Revd Rob Lamerton
10 February 2008, Lent 5
On Ash Wednesday we began Lent with the traditional Imposition of Ashes. Ashes as a sign of repentance and turning back to God date back to the Old Testament. Their use grew to be accepted practice in the church 11th and 12th centuries but mostly for those who had been separated from the church and were to be readmitted into the Christian community at Easter. Eventually those who were called "Penitents" and those to be baptized came to be prepared together for the Easter baptismal service!
Originally the time of preparation was only a few days but then a fast of 40 days was initiated following the pattern of Jesus himself and the whole pattern of repentance and the overcoming of temptation in Lent was drawn together.
The purpose was of course to be ready to enter into the new Resurrection life of Christ. To do that of course means first of all to put to death / to kill off / all the aspects of our lives which prevent that! A little like pulling out the weeds to let the plants and flowers grow! OR Reducing the amount of greenhouse gases we produce to create a better future for the planet! So we need to deal with the issues (SIN) which prevents us from growing and entering into the fullness of the life of Christ! And there is that word SIN which really means missing or failing short of the target! So we need to deal with those issues where we continue to fall short!
In our gospel reading today it is easy to just look at the story as it appears on the surface! If we read it more carefully there is much more to be discovered!
So far in this gospel of Matthew he has recorded only one saying of Jesus. The words he said as he discussed his baptism with John the Baptist. "Let it be so now, for it is proper for us in this way to fulfill all righteousness." 1 mentioned in my address on 13th January about this reading that the meaning of this may be 'We must do the will of God" or "fulfill the scriptures".
Now a few verses on in today's gospel the next words of Jesus are spoken in response to the devil's testing deceiving questions "If you are the Son of God…" Jesus says "It is written"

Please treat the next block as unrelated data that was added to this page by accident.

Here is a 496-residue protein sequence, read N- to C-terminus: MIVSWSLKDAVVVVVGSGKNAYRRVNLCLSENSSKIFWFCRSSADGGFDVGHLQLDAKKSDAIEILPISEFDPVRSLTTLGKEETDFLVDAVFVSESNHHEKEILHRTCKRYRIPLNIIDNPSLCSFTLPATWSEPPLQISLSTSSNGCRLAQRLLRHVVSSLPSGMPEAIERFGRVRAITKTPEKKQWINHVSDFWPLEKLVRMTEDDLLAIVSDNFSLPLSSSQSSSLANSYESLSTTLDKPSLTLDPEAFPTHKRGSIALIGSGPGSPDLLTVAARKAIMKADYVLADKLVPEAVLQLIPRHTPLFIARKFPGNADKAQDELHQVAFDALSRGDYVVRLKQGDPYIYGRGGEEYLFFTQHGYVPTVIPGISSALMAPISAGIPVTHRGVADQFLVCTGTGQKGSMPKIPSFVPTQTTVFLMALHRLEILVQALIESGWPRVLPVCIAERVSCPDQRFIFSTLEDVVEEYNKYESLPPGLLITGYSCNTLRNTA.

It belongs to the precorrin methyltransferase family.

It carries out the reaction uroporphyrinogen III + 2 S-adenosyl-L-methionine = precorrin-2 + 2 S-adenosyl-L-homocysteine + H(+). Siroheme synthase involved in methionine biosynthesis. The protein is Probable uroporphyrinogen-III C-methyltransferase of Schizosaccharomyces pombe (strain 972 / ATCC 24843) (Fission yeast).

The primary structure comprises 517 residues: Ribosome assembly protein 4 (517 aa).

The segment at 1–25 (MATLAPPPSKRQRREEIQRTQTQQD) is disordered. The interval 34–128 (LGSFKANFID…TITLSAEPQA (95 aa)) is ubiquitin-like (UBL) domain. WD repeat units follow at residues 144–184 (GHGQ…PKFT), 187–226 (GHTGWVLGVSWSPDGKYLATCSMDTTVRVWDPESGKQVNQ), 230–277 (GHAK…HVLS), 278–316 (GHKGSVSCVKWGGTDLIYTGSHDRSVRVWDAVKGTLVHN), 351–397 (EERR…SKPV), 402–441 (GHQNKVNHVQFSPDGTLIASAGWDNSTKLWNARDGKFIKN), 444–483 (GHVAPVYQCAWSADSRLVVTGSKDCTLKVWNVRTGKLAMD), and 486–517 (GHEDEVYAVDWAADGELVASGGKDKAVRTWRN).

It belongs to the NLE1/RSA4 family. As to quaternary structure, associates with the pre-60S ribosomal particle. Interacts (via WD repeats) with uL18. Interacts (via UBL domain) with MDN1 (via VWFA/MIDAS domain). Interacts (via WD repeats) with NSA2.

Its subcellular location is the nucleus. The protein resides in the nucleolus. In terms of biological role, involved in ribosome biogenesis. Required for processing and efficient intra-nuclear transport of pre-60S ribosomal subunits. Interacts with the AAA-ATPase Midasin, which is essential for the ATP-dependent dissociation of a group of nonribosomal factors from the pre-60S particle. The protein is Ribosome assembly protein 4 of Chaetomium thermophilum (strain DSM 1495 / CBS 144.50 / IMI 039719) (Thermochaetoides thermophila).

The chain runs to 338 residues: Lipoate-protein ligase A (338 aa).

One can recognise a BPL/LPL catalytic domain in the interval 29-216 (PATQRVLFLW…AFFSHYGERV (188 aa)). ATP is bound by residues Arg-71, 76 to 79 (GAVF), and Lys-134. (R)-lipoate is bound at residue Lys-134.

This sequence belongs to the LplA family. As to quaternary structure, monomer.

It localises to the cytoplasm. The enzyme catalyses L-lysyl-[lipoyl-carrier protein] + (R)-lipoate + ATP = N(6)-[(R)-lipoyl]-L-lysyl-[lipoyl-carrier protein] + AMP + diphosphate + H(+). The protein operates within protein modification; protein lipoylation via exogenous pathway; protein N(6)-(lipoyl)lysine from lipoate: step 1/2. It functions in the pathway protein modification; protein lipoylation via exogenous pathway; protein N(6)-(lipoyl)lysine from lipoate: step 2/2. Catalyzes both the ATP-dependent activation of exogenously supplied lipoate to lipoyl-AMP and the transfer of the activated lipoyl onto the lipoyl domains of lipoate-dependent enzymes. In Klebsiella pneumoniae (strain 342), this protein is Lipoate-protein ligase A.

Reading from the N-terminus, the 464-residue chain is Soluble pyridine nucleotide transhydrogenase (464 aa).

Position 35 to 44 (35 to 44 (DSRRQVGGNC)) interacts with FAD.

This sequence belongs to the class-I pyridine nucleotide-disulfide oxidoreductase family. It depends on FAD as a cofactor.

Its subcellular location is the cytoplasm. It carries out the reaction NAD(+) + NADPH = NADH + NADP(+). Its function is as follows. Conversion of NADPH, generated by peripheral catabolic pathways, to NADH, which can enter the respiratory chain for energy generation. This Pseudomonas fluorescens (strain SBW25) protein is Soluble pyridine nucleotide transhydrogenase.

So the devil's words relate to the affirmation of God at Jesus baptism "This is my Son" And he tries to instill doubt and deceive. Jesus response is "It is written" confirming that he has come to fulfill all that is written in the Hebrew scriptures!
The three answers Jesus gives are from Deuteronomy and refer to the testing of the children of Israel in the wilderness after they had crossed the Red Sea!
Jesus having been through the water of baptism comes to his testing in the wilderness! Matthew paints a picture of Jesus which parallels the experience of the ancient children of Israel.
In Deuteronomy 8:2 Moses talks to the people about being led into the wilderness to be tested. Similarly Jesus is led by the spirit to fast and be tested 40 days and nights.
Jesus follows a similar path to that of the children of Israel BUT whereas they failed, Jesus wins through and resists the temptation to abandon his calling.
The testing in the wilderness for the people of Israel lies between the crossing of the Red Sea and the giving of the Law on Mt Sinai. For Jesus the testing follows his baptism and the Sermon on the Mount (his law giving!) Mathew paints that picture all the more that Jesus is the New Israel — the one in whom the old Israel finds fulfillment and the new people of god has its beginning!
Now the wilderness was believed to be the home of the evil spirits! The interpreter's dictionary of the Bible says "The idea is rooted in the peril, eeriness and unpredictability of life in the wilderness". Seeing the movie "No Country for Old Men" reminded me of the scary experience in 1974 of being left in the outback near Barrow Creek. There seemed to me a tension between an amazing sense of God and yet a real scariness!
Now of course the "devil" translates "diabolos" or "satanas". The word means "deceiver" and he is understood to be the singular supernatural adversary of God, and the tempter and seducer of people. Much debate rages over the nature and existence of a personal devil but this description gives some form or shape to the forces which deceive us.
Now even the nature of the temptations is similar to those faced by the Israelites and the way they are presented is designed to produce doubt. To get Jesus to abandon his calling and vocation just as the Israelites were challenged to abandon their calling!
The temptations entice us to live in a way different from the way of faith in God and obedience to his commands (and so we read the 10 commandments in Lent).
So as we ponder the way we are tempted to abandon our calling as Daughters and Sons of God we also ponder God's forgiveness and the disciplines of giving alms, prayer and fasting as ways of being restored and rasied up as God's children.